My first generation Apple Watch's 24-month AppleCare+ had less than a month's coverage left and I needed to use it to repair the failing screen at an offline Apple Store. First one in Korea won't appear until the end of the year, so the closest ones were still in Japan. Luckily, I was able to get a discounted round-trip ticket for a hydrofoil service between Busan, Korea and Fukuoka, Japan, enabling a two-day trip over the weekend. It quickly became a journey on foot for visiting major landmarks of Fukuoka. After all, a stop at an Apple Store doesn't take all day. I have a lot of photos to show you, so I'll spare the comments unless it's necessary.
After taking a bus ride from my Naju home to Gwangju U-Square Bus Terminal shown here, I hopped on a midnight express bus to Busan, which cost US$24 and took 2 hours 50 minutes
Busan Central Bus Terminal in Nopo-dong is quiet and slightly dark at 3AM, with some people waiting for the first subway (Line 1) service at around 5AM
I booked a round-trip ticket between Busan and Fukuoka via Kobee hydrofoil service for US$88, which takes about 3 and a half hours in each direction
Boarding the Kobee V hydrofoil from Busan Port International Passenger Terminal, scheduled for 8:45AM departure
The Kobee makes a 30-minute stopover at Tsushima, a Japanese island closer to Korean mainland that attracts a lot of fishermen
Kobee V docks at Fukuoka's Hakata Port (Chuo Wharf) on 12:15PM, and I'm able to exit the terminal about 15 minutes later
At this point, it's been 14 hours since I left my home. For someone living in Naju, a city at the southwestern end of the peninsula, going overseas means first going to a more internationally connected city like Incheon or Busan first, which are easily 3 hours away. A handful of charter flights to Chinese cities taking off from Muan International Airport about 40 minutes' drive away are the rare exceptions. To take an early flight or boat service, I need to get there even earlier because late-night transits are sparse. These are the times when I miss living in the Seoul Metropolitan Area, when I could access Japan in 3 to 4 hours, all transits considered.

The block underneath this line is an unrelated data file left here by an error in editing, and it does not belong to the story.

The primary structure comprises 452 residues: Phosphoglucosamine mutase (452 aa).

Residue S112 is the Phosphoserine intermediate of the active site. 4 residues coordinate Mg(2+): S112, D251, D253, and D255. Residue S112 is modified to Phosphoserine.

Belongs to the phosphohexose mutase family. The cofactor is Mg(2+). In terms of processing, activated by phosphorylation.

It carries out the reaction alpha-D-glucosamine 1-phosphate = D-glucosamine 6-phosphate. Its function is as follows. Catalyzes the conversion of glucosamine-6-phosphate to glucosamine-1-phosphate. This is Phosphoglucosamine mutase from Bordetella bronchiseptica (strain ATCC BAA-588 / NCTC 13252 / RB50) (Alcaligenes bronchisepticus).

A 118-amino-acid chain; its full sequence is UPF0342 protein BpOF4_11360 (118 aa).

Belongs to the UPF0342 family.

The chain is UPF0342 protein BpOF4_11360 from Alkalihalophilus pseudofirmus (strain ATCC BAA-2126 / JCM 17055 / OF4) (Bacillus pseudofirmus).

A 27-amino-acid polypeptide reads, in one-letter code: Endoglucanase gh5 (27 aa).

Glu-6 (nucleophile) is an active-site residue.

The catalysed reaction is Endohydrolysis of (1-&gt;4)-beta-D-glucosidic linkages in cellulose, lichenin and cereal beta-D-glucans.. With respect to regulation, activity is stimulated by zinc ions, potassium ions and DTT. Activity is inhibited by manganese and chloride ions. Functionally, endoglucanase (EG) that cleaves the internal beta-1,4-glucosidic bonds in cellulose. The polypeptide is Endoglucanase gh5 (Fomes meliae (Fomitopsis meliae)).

I visited Fukuoka a few times before, but I felt that being tied to bus stops or subway stations made me miss a lot of the details. So I decided to travel mostly on foot this time. Moving in the southwestern direction, I came across the Hakata Wharf, Tenjin area, Maizuru Park, Ohori Park, Yafuoku! Dome, Fukuoka City Museum, Fukuoka Tower, and Momochi Seaside Park in a span of 5 hours.
As you leave Chuo(Central) Wharf to enter Hakata Wharf, you can see a large anchor marking the location where Hakata Port was first established
Hakata Wharf is home to the Bayside Place, a large shopping mall, and the iconic 103 meter-tall Hakata Port Tower
Walking down south, I came to Fukuoka Prefectural Museum of Art nestled inside Susaki Park
Moving to the west and passing by the busy Tenjin area, I was greeted with beautiful cherry blossoms and all sorts of street vendors celebrating the springtime at Maizuru Park
Lanterns made by elementary school students were set up for the cherry blossom festival near the Higashi-Gomon (Eastern Gate) of the Fukuoka Castle ruins inside Maizuru Park
I couldn't pass up on the opportunity to snap a selfie in front of the cherry blossoms
Exiting Maizuru Park at the southwestern end, I came across the NHK Fukuoka TV Station sitting near the southern entrance of the Ohori Park
Ohori (literally, "large lake") Park consists of a... large lake with a narrow path going through it - you can find a lot of interesting animals like this crane inhabiting the area
There were also a lot of swan boats on the lake, which can be rented for JPY 1000 at a nearby boat house
At the northern end of the park is the Ohori Park Noh Theatre, where the Japanese traditional Noh and Kyogen plays are performed
After leaving the Ohori Park, I walked northwest towards the seaside. I was already 2 and a half hours in, but my journey was just starting to get interesting.